This book is an undergraduate text that introduces students to commonly-used statistical methods in economics. Using examples based on contemporary economic issues and readily-available data, it not only explains the mechanics of the various methods, it also guides students to connect statistical results to detailed economic interpretations. Because the goal is for students to be able to apply the statistical methods presented, online sources for economic data and directions for performing each task in Excel are also included.
Applied heterogeneous catalysis
This reference book explains the scientific principles of heterogeneous catalysis while also providing details on the methods used to develop commercially viable catalyst products. A section of the book presents reactor design engineering theory and practices for the profitable application of these catalysts in large-scale industrial processes. A description of the mechanisms and commercial applications of catalysis is followed by a review of catalytic reaction kinetics. There are five chapters on selecting catalyst agents, developing and preparing industrial catalysts, measuring catalyst properties, and analyzing the physico-chemical characteristics of solid catalyst particles. The final chapter reviews the elements of catalytic reactor design, with emphasis on flow regimes vs. reactor types, heat and mass transfer in reactor beds, single- and multi-phase flows, and the effects of thermodynamics and other catalyst properties on the process flow scheme
Holographic interferometry for aerosol particle characterization
Berg, Matthew J.; Subedi, Nava R.
2015-01-01
Using simulations based on Mie theory, this work shows how double-exposure digital holography can be used to measure the change in size of an expanding, or contracting, spherical particle. Here, a single particle is illuminated by a plane wave twice during its expansion: once when the particle is 27 λ in radius, and again when it is 47 λ. A hologram is formed from each illumination stage from the interference of the scattered and unscattered, i.e., incident, light. The two holograms are then superposed to form a double exposure. By applying the Fresnel-Kirchhoff diffraction theory to the double-exposed hologram, a silhouette-like image of the particle is computationally reconstructed that is superposed with interference fringes. These fringes are a direct result of the change in particle size occurring between the two illumination stages. The study finds that expansion on the scale of ~ 6 λ is readily discerned from the reconstructed particle image. This work could be important for improved characterization of single and multiple aerosol particles in situ. For example, by illuminating an aerosol particle with infrared light, it may be possible to measure photothermally induced particle expansion, thus providing insight into a particle's material properties simultaneous with an image of the particle.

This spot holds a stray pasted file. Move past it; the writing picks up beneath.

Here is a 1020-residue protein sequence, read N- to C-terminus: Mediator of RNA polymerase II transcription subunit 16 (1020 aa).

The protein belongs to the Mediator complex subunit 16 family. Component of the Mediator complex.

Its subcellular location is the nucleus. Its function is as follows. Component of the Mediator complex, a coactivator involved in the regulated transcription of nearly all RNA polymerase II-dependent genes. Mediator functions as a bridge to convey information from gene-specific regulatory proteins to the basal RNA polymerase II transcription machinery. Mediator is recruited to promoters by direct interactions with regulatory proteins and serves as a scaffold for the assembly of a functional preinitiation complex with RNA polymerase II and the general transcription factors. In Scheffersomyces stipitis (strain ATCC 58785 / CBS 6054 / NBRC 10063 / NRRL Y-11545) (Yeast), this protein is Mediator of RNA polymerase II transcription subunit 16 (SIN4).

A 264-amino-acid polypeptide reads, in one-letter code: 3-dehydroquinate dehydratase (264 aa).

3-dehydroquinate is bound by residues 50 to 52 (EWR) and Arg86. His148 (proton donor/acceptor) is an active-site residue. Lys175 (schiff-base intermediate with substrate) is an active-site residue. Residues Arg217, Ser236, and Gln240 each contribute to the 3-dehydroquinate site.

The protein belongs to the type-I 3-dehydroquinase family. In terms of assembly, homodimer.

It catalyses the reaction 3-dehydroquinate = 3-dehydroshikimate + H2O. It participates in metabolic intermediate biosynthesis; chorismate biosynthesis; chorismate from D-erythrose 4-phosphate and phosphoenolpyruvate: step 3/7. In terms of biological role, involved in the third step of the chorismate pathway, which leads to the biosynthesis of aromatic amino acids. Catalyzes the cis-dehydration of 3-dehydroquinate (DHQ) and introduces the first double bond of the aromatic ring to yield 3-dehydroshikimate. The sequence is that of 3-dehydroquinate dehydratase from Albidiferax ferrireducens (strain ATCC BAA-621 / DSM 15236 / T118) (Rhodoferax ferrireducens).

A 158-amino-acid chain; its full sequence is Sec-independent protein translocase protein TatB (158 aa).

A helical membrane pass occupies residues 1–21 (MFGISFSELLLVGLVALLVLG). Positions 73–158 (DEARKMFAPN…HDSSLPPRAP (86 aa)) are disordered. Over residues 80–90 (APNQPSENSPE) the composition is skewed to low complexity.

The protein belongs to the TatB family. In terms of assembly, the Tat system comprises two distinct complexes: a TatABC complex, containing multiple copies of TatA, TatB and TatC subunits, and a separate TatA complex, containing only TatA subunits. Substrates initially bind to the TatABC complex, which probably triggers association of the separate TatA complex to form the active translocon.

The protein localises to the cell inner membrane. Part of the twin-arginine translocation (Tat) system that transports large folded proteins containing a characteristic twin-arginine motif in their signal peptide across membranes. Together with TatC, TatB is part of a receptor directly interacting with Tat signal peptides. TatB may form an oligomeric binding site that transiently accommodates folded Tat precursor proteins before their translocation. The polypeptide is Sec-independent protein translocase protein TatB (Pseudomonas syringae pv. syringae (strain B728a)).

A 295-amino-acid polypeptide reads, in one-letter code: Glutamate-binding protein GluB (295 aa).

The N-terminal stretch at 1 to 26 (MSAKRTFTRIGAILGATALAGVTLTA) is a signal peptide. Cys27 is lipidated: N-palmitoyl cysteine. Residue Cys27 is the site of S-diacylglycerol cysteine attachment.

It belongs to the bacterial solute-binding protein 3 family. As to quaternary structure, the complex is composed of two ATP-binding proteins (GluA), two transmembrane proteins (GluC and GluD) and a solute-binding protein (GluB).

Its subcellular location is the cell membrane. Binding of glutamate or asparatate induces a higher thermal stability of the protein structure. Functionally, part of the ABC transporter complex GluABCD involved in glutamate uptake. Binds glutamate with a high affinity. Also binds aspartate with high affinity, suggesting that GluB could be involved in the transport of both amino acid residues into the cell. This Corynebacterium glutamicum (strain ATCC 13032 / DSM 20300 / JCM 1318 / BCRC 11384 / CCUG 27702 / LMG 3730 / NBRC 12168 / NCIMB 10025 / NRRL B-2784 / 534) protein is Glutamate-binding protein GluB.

Particle relabelling transformations in elastodynamics
Al-Attar, David; Crawford, Ophelia
2016-04-01
The motion of a self-gravitating hyperelastic body is described through a time-dependent mapping from a reference body into physical space, and its material properties are determined by a referential density and strain-energy function defined relative to the reference body. Points within the reference body do not have a direct physical meaning, but instead act as particle labels that could be assigned in different ways. We use Hamilton's principle to determine how the referential density and strain-energy functions transform when the particle labels are changed, and describe an associated `particle relabelling symmetry'. We apply these results to linearized elastic wave propagation and discuss their implications for seismological inverse problems. In particular, we show that the effects of boundary topography on elastic wave propagation can be mapped exactly into volumetric heterogeneity while preserving the form of the equations of motion. Several numerical calculations are presented to illustrate our results.
Burnout of pulverized biomass particles in large scale boiler - Single particle model approach